Friday, May 18, 2012

'57 Hours' Worthy Idea in Need of Some Work

Dwayne Yancey's "57 Hours in the House of Culture" is a creative and thoughtful treatment of a terrorist incident in Russia 10 years ago, but it is a play that needs some work.

"57 Hours," is directed by Brian O'Sullivan and is playing at Studio Roanoke Wednesdays, Saturdays and Sundays through May 27 (tickets at 540-343-3054). Tickets are $12 and $15.

This is a new play from a guy who's been around a while and my guess is Dwayne will tighten it, shorten it a bit and make the first half nearly as compelling as the final 10 minutes. It has some fine moments, an interesting structure and a couple of solid performances.

My favorite performance among the actors was from one of the secondary players, Kelly Anglim, a young JMU theater graduate who played one of the female Muslim terrorists. They took over a theater in Moscow where a lot of people eventually died. It was an act of retribution for years of what the Chechnians considered near genocide on a continuing basis from the Russians. Kelly's character was a 16-year-old recruit (her family was paid) who spent much of the time on sedatives and who didn't have much of an idea what she was doing. She was as sympathetic and confused as she should have been.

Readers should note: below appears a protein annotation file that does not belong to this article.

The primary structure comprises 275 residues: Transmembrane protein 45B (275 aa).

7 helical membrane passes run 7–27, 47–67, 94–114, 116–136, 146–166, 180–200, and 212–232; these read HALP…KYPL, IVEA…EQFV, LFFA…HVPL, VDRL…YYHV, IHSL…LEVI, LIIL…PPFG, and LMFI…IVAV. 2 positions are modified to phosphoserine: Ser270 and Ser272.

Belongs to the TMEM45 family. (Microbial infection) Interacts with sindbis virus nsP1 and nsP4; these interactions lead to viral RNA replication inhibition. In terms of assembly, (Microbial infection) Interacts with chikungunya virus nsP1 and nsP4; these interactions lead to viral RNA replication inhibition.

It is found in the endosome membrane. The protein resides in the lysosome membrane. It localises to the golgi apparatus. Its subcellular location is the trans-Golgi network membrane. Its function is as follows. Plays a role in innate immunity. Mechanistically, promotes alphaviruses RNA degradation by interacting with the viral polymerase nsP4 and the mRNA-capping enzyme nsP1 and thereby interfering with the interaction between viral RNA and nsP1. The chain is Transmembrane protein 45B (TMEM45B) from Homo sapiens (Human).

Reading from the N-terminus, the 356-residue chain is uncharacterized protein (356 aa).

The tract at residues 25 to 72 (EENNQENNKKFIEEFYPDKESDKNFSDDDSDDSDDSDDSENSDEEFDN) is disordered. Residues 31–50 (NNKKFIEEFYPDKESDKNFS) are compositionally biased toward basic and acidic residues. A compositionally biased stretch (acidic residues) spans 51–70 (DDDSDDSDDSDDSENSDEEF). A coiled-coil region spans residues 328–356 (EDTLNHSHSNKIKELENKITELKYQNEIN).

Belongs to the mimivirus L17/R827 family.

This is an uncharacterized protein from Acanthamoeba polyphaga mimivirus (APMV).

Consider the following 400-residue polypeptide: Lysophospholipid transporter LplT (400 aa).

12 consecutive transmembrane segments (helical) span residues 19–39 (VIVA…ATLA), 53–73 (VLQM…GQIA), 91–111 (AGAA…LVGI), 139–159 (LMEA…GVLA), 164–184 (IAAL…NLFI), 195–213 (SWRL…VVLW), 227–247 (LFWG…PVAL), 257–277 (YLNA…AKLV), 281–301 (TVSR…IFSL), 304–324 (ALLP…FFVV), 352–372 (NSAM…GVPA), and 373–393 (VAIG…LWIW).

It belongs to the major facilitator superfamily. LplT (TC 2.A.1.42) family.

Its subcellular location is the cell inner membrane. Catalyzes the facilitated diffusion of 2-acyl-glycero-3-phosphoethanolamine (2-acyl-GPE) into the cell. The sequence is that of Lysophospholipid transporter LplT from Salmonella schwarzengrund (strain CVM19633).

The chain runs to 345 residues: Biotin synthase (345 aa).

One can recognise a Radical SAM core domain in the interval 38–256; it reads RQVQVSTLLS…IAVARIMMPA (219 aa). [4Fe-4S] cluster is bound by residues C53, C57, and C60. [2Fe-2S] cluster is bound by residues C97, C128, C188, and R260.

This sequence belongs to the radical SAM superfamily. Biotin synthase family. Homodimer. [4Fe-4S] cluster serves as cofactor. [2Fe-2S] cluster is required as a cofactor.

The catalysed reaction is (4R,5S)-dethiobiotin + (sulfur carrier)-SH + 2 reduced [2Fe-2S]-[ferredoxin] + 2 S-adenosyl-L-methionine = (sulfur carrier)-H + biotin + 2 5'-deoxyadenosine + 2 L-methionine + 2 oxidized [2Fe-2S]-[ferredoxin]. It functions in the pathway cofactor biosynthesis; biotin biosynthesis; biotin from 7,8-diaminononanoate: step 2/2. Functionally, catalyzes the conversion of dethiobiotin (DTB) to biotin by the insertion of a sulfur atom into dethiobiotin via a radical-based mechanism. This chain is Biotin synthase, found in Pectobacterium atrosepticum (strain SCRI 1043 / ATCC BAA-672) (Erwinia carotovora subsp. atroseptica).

Dwayne's writing is solid if not particularly flashy. The history lesson is excellent, as you'd anticipate from this fine journalist. Most of the acting was about what you'd expect at Studio Roanoke, an experimental theater where plays like this get a shot they wouldn't normally get. Once again, I'll simply say that this one was not my cup of tea, but I applaud everybody involved for their work and their obvious passion. Most of those in the audience seemed to thoroughly enjoy the production.

Give it a shot. It ain't "Oklahoma" but it ain't supposed to be. This is real theater.

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